PVG GP L.L.C., Radnor, the general partner of Penn Virginia GP Holdings L.P., raised its quarterly dividend by 2 cents to 26 cents a share. The new dividend is payable May 25 to unit holders May 11. Penn Virginia GP Holdings owns the general-partner interest and 42 percent of the limited-partner interests in Penn Virginia Resource Partners L.P., a manager of coal properties and operator of a business that gathers and processes natural gas.

- Paul Schweizer

Chemical firm FMC to buy back $250 million in stock

FMC Corp., the Philadelphia chemical company, said its board had authorized the repurchase of up to $250 million of common stock. FMC also said it would raise its quarterly dividend 17 percent, or 3 cents a share, to 21 cents a share. The new dividend will be paid in July. The share-repurchase program replaces a $150 million program authorized in February 2006 under which about 1.7 million shares have been repurchased at a cost of $110 million.

- Paul Schweizer

Lamina Ceramics raises $7 million for LED business

Lamina Ceramics Inc., a Westampton designer of high-output light-emitting-diode (LED) lighting, said it had raised $7 million in equity financing to expand operations. Easton Capital Investment Group led the financing, joined by current investors Morgenthaler Ventures, Granite Global Ventures, RedShift Ventures, and CID Equity Capital. Founded in 2001, Lamina said the proceeds would be used for development of LED technology, and for sales and marketing of products.

- Linda Loyd

Vector180 suit accuses EarthLink of disruptions

Vector180, which provides wireless Internet service in Philadelphia, has sued EarthLink Inc. in federal court, accusing the Atlanta company of disrupting its service by interfering with its signals. EarthLink, which is building a system that will make wireless service available throughout Philadelphia, had no comment. Vector asked the court to prevent EarthLink from using frequencies that interfere with Vector's signals.

- Miriam Hill


New York Times investors withhold 42% of votes

New York Times Co. shareholders, led by Morgan Stanley, withheld 42 percent of their votes from directors to protest the Sulzberger family's control over the company. The withhold tally compared with 28 percent at last year's meeting, which began a yearlong campaign by Morgan Stanley. The firm and its supporters, concerned about falling profit and a slumping share price, complained that the New York Times' two classes of stock gave shareholders too little say in the company. Chairman and publisher Arthur Sulzberger Jr. should give up one of his roles, they said.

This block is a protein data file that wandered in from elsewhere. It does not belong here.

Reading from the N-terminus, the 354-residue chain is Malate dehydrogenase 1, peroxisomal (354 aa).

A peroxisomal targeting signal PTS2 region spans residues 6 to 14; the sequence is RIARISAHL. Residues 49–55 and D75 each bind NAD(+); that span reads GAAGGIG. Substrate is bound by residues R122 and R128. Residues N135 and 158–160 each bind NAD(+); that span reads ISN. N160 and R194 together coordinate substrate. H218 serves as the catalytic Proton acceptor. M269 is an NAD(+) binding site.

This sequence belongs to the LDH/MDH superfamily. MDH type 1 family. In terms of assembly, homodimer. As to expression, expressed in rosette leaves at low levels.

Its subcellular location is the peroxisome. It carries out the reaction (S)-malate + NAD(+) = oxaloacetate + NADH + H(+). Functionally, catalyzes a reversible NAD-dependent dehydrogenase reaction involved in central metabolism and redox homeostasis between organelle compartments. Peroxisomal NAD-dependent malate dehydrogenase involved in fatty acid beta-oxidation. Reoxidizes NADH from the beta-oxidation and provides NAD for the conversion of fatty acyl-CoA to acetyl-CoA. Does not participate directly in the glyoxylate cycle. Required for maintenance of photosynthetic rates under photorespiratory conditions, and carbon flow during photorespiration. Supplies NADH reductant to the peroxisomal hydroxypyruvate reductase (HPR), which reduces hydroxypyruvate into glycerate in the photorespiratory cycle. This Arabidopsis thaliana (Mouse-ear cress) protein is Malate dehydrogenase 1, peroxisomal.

- Bloomberg News

U.S. education chief forms student-loan task force

Education Secretary Margaret Spellings formed a task force to recommend new regulations for the $85 billion student-loan industry as congressional and state investigators probe allegations of deceptive practices by colleges and lenders. The task force of Education Department staff members will examine the way colleges recommend lenders such as CIT Group Inc. and Nelnet Inc. to students and parents, Spellings said. The group also will review access to the department's student-loan database after concerns it was being misused for marketing.

- Bloomberg News

Missed student-loan payments sink Sallie Mae profit

SLM Corp., the nation's largest student lender, said its first-quarter profit had shrunk 24 percent as more students missed payments on loans. The earnings decline at SLM, commonly known as Sallie Mae, reflects the higher risk of student loans not guaranteed by the federal government. Many more students defaulted in the January-March period, the company said. Sallie Mae, based in Reston, Va., wrote off 3.4 percent of the private debt on its books. That was significantly widened from 1.3 percent a year earlier.

- AP